Converged Enhanced Ethernet (CEE)
Definition - What does Converged Enhanced Ethernet (CEE) mean?
Converged enhanced Ethernet (CEE) is an enhanced single interconnect Ethernet technology developed to converge a variety of applications in data centers. CEE's primary focus is to consolidate the number of cables and adapters connected to servers.
Today’s enterprise storage data centers demand lossless traffic service. These storage performance requirements can be met through the use of the IEEE 802 standard. Converged enhanced Ethernet is a term used to refer to the IEEE 802.1 standard version, and is considered to be the next generation Ethernet, providing a standardized packet lossless technology in input/output consolidation fiber channel over Ethernet networks. The main purpose behind using CEE networks, as a transport mechanism for fiber channels is to make the stacking of host protocol simple and to consolidate network interfaces in a data center environment.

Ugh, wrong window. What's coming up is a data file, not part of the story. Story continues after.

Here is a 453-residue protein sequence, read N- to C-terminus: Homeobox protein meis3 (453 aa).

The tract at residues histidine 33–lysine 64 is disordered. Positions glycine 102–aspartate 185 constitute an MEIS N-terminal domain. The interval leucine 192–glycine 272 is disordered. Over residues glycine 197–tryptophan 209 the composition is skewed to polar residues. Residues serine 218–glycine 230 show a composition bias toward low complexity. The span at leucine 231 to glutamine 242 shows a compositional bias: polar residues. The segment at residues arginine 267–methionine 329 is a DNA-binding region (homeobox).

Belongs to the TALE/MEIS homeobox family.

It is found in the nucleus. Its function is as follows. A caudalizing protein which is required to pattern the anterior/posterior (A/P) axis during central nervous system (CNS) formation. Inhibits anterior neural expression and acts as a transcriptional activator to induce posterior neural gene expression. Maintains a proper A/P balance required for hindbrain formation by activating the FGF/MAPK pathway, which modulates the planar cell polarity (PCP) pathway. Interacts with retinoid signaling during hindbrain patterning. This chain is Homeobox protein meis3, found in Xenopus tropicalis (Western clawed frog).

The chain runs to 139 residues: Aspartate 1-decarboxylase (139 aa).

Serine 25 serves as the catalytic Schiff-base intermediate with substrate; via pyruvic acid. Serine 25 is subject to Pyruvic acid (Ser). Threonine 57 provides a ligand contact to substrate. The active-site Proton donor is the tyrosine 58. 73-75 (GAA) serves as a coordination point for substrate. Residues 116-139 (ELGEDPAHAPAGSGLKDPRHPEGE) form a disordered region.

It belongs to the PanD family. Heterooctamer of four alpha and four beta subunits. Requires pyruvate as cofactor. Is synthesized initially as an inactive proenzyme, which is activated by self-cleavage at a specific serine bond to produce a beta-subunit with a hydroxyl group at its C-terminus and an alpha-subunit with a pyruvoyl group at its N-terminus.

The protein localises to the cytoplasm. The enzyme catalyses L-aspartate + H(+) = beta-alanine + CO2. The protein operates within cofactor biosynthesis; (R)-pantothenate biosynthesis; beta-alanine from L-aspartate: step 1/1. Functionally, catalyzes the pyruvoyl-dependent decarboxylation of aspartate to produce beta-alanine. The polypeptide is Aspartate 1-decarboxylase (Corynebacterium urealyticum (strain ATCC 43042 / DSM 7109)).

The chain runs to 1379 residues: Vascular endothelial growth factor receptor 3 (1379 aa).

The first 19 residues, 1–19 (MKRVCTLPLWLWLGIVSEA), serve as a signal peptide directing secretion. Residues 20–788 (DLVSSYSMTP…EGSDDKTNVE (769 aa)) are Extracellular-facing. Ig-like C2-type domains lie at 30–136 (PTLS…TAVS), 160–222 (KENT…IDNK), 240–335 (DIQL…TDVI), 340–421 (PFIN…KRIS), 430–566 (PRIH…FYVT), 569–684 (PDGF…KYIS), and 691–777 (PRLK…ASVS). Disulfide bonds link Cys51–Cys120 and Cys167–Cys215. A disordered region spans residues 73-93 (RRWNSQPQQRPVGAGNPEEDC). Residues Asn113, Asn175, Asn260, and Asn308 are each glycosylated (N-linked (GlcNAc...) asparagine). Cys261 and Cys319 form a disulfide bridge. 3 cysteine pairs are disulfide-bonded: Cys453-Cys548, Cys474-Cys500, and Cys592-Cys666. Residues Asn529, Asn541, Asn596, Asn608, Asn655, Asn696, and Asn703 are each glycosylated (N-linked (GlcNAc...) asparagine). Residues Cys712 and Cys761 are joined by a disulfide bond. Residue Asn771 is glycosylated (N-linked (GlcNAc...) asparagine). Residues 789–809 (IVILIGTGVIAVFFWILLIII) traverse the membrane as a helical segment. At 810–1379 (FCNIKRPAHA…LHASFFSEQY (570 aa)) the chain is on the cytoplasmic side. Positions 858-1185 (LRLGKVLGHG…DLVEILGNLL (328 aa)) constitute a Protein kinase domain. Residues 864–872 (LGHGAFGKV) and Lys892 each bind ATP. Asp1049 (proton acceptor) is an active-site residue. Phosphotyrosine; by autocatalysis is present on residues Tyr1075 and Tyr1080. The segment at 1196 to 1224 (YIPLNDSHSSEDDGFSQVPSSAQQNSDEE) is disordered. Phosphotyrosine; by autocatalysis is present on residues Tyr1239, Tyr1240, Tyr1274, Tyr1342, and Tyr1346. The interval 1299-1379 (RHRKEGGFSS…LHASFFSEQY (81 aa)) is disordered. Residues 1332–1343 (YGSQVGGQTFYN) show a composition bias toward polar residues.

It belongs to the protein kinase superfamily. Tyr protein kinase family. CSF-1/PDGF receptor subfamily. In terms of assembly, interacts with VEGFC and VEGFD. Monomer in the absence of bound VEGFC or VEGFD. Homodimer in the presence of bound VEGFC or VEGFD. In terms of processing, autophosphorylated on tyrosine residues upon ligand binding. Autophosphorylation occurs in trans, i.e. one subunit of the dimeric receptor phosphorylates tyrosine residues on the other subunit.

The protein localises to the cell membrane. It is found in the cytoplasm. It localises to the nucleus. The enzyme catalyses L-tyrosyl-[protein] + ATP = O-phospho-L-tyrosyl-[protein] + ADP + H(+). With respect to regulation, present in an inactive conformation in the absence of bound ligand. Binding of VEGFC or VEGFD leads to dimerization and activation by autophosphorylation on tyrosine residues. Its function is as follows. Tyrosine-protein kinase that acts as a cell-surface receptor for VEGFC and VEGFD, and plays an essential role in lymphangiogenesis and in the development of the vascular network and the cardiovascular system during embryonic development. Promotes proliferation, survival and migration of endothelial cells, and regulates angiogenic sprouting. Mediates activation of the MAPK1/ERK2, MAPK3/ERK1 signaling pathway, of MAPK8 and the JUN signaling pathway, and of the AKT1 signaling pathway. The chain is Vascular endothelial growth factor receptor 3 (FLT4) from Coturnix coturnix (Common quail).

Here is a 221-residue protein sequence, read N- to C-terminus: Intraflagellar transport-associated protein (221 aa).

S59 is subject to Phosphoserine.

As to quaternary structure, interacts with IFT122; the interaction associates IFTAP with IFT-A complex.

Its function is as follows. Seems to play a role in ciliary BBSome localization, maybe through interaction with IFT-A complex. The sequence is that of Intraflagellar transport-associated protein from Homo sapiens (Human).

CEE is also known as data center bridging
Techopedia explains Converged Enhanced Ethernet (CEE)
Some of the CEE enhancements to Ethernet include:
- Priority Flow Control: Focused on developing a standard mechanism that can control the flow for each traffic class of service independently. The idea is to ensure zero loss when a traffic class gets congested in data center bridging networks.
- Data Center Bridging exchange: Focused on developing a standard mechanism that can ensure interoperability.
- Priority-Based Packet Scheduling: Used to develop a standard mechanism to set scheduling priorities for a set of traffic classes.
Some of the advantages of CEE convergence include:
- CEE enhances the network-attached storage and Internet small computer interface by offering traffic differentiation at the link layer.
- Fiber channel over CEE enables new servers in the data center to use a single link for both Ethernet and fiber channel communications, thereby reducing cable costs.
- CEE technology can be used to converge a variety of applications such as local area networks, storage area networks and high-performance computing.